Library of Congress Limits Tweet Archive
Would you use Twitter differently if you knew your tweets were being maintained in an archive for future generations?
In 2006, Twitter handed over an archive of 21 billion tweets to the Library of Congress to continue an archival project that has lasted in the same manner until December, 2017.
However, as of January 1, 2018, The Library will only collect and archive “on a very selective basis.”
The organization published a white paper about the history, process, changes and reason for the change.
By 2013, 170 Million tweets had been archived.
Today 500 million tweets per day are created. Meaning a single year would produce 182.5 billion tweets.
The archival collection wasn’t just the 140 character tweet data, but also meta data along with each tweet. The meta data included date, account owner, followers, likes, comments, shares and other data.
The massive amount of data is thought to be a detriment not only ongoing storage but also the ability to manage requests for research information as is done with much of the Library’s archival information. The Library is aware of this need and has even identified sample uses for the data:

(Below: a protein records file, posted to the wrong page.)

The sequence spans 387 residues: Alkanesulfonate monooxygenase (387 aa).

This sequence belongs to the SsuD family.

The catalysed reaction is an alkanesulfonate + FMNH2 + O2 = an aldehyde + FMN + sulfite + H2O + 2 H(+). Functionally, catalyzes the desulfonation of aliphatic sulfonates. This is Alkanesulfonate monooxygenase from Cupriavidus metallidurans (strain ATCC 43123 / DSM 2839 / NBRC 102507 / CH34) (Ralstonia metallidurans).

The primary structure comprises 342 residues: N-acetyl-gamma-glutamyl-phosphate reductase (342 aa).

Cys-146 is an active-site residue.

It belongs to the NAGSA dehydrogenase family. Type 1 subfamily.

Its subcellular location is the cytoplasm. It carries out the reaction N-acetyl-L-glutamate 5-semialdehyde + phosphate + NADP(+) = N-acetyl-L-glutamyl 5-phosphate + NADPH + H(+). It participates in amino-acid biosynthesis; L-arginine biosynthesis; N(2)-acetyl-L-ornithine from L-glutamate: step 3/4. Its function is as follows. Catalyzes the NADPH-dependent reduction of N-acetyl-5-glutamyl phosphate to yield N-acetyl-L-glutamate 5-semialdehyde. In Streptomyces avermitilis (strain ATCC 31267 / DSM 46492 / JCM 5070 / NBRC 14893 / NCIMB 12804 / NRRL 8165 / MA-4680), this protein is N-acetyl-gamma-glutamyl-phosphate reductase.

“What kind of information might researchers learn from the Twitter archive?
Some examples of the types of requests the Library has received indicate how researchers might use this archive to inform future scholarship:
- A master’s student is interested in understanding the role of citizens in disruptive events. The student is focusing on real-time micro-blogging of terrorist attacks. The questions focus on the timeliness and accuracy of tweets during specified events.
- A post-doctoral researcher is looking at the language used to spread information about charities’ activities and solicitations via social media during and immediately following natural disasters. The questions focus on audience targets and effectiveness.”
What to Collect
Though the definition of selective tweets is not completely defined, the Library of Congress gave a definition of intent as stated on NPR:
“The Twitter Archive may prove to be one of this generation’s most significant legacies to future generations,” the library says. “Future generations will learn much about this rich period in our history, the information flows, and social and political forces that help define the current generation.”